Green County Supervisor Dan Hamburg re-elected

Long-time Northern California Green Dan Hamburg was re-elected to the Mendocino County Board of Supervisors in June 3 elections. Running unopposed, he will represent the county's Fifth District, which includes the town of Ukiah in the east, and stretches over hills of Redwoods to the Pacific coast in the west.

"I'm fortunate to have been re-elected county supervisor for one of the most beautiful and politically progressive districts in California," said Hamburg.  "The 1500 square mile Fifth District of Mendocino County is home to the 'back to the land' movement, a major staging area for the historic struggles to protect the ocean from oil rigs and old growth forests from chain saws - and most recently, named host of the Stornetta Public Lands, the first shoreline addition to the California Coastal National Monument."
In November 2010, Hamburg was elected Supervisor with 57.4% of the vote.  "When I ran for this position in 2010, I said that only the Ten Key Values of the Green Party could save us from the many calamities we face.  I've translated those values into clean energy, water conservation and high-speed internet initiatives.  I've worked to instill operational efficiencies in local government, changes that are difficult but necessary in the highly skewed economic circumstances in which we live.  With large units of political and economic power becoming ever more neglectful of basic human needs, our challenge is to create alternative models that are vibrant and sustainable."
Hamburg's involvement in Mendocino County activism and politics goes back to the 1970s, when  was director of the Ukiah Valley Child Development Center and served on the Ukiah Planning Commission. In 1981, he was elected County Supervisor for the first time, and served four years.  Then in 1992, Hamburg was elected (as a Democrat) to serve for one term to the U.S. House of Representatives, where he focused on single-payer national health care, protecting old-growth forests, and restoring fisheries. (Hamburg was defeated in 1994, as part of national Republican landslide that swung control of the Congress.)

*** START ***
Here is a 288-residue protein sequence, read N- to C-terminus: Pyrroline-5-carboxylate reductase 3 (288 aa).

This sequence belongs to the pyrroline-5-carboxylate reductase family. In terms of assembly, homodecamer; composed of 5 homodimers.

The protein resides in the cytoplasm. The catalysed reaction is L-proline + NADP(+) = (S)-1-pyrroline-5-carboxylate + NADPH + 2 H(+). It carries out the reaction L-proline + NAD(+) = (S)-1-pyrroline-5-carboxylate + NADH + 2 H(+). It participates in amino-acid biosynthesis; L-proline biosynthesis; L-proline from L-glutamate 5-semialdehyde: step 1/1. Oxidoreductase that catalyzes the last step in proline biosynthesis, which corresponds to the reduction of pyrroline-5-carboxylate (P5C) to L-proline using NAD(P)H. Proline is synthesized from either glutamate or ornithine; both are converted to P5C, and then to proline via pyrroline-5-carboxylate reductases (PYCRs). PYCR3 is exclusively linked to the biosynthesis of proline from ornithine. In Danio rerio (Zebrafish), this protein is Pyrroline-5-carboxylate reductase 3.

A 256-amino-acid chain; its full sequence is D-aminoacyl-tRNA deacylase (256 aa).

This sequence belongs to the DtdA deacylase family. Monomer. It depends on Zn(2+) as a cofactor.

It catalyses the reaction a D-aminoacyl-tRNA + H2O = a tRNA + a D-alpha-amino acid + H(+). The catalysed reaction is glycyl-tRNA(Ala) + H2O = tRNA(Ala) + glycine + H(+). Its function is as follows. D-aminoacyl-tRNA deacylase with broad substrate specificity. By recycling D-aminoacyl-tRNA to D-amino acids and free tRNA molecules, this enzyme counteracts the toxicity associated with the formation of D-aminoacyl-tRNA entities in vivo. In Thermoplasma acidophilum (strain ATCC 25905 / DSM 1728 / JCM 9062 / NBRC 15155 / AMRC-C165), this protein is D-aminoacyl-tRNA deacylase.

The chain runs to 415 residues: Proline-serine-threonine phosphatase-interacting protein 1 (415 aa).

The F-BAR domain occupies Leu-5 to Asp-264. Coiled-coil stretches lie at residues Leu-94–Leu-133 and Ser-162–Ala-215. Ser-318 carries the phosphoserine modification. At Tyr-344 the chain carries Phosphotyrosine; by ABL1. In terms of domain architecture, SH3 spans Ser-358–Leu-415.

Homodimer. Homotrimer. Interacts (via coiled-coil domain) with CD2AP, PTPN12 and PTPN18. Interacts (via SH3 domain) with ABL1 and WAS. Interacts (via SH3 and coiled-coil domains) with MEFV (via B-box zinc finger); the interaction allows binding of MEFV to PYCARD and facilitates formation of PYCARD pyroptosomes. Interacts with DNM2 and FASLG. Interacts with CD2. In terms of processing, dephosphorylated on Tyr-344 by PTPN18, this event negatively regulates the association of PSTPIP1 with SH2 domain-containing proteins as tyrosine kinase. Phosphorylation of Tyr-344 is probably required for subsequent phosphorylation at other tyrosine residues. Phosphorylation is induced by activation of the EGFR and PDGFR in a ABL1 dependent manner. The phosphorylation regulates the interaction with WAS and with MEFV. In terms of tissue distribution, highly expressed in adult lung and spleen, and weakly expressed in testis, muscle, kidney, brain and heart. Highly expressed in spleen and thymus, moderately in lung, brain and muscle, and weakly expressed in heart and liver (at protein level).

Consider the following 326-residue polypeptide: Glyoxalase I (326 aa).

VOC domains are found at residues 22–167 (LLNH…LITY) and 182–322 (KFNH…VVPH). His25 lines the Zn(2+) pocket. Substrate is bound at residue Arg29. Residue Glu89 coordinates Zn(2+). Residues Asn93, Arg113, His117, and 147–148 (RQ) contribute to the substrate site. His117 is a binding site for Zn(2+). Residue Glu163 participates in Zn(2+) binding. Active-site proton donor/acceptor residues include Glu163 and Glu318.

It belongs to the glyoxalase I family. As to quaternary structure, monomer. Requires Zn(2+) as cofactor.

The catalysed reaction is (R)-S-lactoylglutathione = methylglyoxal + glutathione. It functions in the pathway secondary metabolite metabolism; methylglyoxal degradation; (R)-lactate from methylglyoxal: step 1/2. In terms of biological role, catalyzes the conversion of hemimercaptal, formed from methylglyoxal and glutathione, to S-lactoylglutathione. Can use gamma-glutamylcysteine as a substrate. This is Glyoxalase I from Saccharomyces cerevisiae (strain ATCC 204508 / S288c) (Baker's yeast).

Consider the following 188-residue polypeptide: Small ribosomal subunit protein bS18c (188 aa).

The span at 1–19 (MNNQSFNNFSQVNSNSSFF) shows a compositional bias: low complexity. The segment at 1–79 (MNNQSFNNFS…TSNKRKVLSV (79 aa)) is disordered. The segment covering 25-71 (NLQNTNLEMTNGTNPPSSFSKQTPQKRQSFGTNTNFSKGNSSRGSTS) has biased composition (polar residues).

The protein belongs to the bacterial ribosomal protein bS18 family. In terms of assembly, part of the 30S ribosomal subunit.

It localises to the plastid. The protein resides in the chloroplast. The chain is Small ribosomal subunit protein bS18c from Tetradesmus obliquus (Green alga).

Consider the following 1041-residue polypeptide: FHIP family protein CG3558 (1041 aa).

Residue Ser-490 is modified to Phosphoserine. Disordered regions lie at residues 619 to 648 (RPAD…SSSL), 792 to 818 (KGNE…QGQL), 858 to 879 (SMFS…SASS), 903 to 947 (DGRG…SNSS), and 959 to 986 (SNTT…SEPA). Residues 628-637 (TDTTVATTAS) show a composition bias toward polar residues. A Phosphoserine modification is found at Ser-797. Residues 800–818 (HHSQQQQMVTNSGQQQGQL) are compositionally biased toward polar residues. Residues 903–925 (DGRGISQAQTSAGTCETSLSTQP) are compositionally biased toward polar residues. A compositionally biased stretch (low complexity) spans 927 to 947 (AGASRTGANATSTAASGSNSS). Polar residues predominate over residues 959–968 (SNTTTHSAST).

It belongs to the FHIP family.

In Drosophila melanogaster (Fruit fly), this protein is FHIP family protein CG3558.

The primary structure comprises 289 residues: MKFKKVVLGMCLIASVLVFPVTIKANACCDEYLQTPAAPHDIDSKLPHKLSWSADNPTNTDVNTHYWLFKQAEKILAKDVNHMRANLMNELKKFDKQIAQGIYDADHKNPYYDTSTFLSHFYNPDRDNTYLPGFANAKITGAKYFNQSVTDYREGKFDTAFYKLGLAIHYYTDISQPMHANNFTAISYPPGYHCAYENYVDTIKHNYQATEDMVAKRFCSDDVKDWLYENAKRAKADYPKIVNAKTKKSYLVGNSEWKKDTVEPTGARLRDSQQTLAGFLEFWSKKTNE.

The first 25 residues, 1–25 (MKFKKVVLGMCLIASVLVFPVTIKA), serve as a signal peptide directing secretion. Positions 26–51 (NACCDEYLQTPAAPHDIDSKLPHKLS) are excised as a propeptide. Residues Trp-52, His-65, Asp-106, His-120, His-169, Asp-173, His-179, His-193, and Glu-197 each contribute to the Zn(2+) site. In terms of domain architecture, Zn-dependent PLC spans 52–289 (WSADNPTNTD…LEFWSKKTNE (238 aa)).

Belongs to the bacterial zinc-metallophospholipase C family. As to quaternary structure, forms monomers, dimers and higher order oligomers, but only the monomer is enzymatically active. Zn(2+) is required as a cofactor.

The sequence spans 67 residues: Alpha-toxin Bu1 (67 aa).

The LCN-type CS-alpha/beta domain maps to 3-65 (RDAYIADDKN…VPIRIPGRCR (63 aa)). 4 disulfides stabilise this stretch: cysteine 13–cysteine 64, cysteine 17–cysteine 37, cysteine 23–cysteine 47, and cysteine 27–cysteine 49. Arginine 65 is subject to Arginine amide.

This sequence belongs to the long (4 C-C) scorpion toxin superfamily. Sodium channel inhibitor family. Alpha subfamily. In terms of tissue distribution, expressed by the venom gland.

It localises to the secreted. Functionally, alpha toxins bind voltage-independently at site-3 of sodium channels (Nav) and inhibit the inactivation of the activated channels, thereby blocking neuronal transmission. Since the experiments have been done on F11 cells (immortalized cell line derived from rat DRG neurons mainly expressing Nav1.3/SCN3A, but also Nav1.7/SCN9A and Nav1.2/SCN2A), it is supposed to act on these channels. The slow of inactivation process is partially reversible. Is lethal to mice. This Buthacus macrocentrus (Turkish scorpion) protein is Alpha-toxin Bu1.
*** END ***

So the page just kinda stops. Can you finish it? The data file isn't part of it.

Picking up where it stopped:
"Having once served as a US congressman, people often ask me if I'd like to go back to national, or even state politics.  My answer is no and not just because I love living in the place I've called home for four decades.  It's because I see the greatest opportunity for meaningful change happening in places like Mendocino County where dreams of peace and social justice are alive and the "get 'er done" spirit remains well intact."
Hamburg joined the Green Party in 1996after being inspired by the 1996 Ralph Nader presidential campaign, and disillusioned by the Democratic's support for Welfare Reform and the Defense of Marriage Age under President Clinton. Hamburg then gave one of the nomination speeches for Ralph Nader at the 1996 Green Party presidential nomination convention at the University of California Los Angeles. 
In 1998 Hamburg became the Green Party of California's first-ever candidate for Governor, receiving 104,179 votes and 1.24% of the vote. Today he is the highest elected Green in the state, among the 53 Greens currently holding office.
Outside of electoral politics,  Hamburg's resumé includes being hired in 1995 as an advisor to the new government of Nelson Mandela, where he spent a year in South Africa. In 1996, Hamburg became executive director of Voice of the Environment. In that capacity, he has worked on many political campaigns including stopping a nuclear waste dump at Ward Valley, turning back an attempt by Wal-Mart to restrict first amendment rights, protecting California’s “heritage trees,” and much more.  In 2004, Hamburg was a leader of the successful Measure H campaign to ban genetically-modified organisms in Mendocino county. That ordinance was the first of its kind in the United States. 


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